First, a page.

In a similar vein, it’s not hard to find natives of low context cultures who aren’t exactly fastidious with their time and punctuality—sometimes the apples fall far from the tree.

High Vs Low Context Culture Time

Applying high vs low context culture knowledge in the real world

It’s all well and good knowing the distinction between a high vs low context culture and where certain countries fall on the continuum but how do we use this knowledge?

Knowing where particular nationalities tend to fall on the context continuum means we can calibrate our communication style accordingly.

If you’re a straight talking Dutch person in a meeting with South Korean colleagues, you’ll probably get more out of it if you take care not to be too abrasive or blunt in your manner of speech with them. Sure, the short-term goals of the meeting might be achieved even if you were to speak to them as directly as you would with someone from your own nationality. But in calibrating this way, you’ll endear yourself further which is more beneficial for your long-term working relationship with them.

In contrast, if you’re African and doing business with Germans, it’s better that you get to the point right away in meetings rather than spend time at the start making small talk or having a chinwag. In many high context cultures, currying favour at the start of a business meeting is seen as important relationship building but in low context cultures this can come across as dilatory and aimless.

Or take a personal example. If you’re British and looking to ingratiate yourself with French colleagues (especially if you’re learning their language), it’ll pay to hang out with them during lunch breaks over a table than to default to the very British convention of eating a sandwich at your desk as you continue to work.1 According to one French friend I have, French people place a lot of value on the social relationship with colleagues and will spend time cultivating that even if it means finishing work later than expected.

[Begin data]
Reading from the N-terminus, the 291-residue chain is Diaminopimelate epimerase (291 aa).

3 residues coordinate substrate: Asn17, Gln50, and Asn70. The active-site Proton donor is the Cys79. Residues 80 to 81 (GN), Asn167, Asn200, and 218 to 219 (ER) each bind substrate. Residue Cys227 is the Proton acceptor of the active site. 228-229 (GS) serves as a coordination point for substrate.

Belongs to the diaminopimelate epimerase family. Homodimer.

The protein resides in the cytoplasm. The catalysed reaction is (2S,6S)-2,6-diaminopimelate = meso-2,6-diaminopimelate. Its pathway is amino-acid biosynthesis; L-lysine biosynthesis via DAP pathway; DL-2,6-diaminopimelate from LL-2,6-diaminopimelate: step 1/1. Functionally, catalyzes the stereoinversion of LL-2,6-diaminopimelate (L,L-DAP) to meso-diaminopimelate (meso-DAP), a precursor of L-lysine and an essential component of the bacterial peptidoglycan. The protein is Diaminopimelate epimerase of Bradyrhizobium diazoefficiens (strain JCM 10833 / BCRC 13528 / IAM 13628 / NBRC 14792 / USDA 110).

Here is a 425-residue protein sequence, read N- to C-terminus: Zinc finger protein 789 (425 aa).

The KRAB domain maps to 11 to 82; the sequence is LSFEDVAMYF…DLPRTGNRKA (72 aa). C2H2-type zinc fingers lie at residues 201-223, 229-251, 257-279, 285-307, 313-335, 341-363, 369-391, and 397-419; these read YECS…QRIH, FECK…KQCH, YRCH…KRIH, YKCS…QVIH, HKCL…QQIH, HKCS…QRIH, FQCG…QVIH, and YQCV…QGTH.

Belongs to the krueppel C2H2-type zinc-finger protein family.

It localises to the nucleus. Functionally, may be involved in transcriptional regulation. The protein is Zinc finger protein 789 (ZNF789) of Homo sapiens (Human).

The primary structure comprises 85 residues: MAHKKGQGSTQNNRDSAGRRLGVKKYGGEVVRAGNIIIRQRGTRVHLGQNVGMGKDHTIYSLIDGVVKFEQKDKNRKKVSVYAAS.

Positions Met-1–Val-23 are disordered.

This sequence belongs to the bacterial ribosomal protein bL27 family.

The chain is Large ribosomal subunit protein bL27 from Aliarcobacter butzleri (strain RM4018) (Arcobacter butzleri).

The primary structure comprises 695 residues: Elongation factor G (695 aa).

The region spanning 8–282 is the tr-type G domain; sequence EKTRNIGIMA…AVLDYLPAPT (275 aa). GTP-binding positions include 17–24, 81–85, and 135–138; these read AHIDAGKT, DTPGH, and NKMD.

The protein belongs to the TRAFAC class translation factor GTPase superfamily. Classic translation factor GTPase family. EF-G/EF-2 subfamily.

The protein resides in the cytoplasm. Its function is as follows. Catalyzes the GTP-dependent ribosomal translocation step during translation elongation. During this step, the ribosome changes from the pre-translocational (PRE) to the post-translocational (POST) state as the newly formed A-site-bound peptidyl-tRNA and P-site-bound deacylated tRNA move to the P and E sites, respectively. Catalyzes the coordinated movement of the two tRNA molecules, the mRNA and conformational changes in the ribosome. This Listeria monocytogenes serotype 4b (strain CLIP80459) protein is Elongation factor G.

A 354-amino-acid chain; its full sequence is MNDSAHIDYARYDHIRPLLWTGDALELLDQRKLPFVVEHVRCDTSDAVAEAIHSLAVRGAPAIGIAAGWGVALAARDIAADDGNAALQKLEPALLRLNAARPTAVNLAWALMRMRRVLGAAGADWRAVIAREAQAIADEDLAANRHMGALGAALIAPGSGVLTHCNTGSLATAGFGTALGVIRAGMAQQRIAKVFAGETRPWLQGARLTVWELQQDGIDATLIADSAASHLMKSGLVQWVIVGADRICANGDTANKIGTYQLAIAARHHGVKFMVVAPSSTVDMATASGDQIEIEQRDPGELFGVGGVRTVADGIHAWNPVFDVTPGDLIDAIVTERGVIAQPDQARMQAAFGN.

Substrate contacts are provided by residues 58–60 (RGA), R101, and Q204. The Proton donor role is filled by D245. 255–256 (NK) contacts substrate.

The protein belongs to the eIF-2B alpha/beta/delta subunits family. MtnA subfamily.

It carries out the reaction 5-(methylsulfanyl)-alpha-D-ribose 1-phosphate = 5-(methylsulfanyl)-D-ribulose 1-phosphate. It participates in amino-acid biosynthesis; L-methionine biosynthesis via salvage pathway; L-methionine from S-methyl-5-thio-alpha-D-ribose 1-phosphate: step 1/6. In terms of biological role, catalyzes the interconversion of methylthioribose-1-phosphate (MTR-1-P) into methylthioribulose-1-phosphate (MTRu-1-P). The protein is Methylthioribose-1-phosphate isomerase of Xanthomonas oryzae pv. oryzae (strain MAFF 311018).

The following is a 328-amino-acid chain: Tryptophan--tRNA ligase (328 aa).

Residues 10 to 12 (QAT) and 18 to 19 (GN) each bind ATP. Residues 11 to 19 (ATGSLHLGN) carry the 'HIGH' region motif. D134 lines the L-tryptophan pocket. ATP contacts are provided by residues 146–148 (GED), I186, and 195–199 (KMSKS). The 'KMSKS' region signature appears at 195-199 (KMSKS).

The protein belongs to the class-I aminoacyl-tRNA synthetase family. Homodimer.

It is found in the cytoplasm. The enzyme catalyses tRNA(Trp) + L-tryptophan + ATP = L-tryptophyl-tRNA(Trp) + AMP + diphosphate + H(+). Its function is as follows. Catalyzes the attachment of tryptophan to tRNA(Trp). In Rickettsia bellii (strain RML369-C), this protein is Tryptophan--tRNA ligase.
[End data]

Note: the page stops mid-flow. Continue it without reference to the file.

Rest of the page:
Then there’s accounting for perceptions of time. If you’re from a monochronic culture and planning to meet someone from a more polychronic culture, factor in that they might not arrive on time and adjust so you aren’t hindered by a late arrival.2 I have a certain Arab friend who I deliberately meet in a cafe or restaurant as he is often very late and this way I can start consuming a drink (which we’re going to do anyway) instead of standing outdoors.

On the other side of the spectrum, if you’re from a polychronic culture and meeting someone from a more monochronic culture, do your best to show up on time, meet deadlines etc. Don’t assume that since people from your own nationality are more flexible in expectations of time, other nationalities will be. Respecting time = more respect.

Note that there’s a big difference between fine-tuning your communication style to another culture and pretending to be something you’re not. Whenever we meet someone from another nationality, we never completely assume they’ll act in line with our own.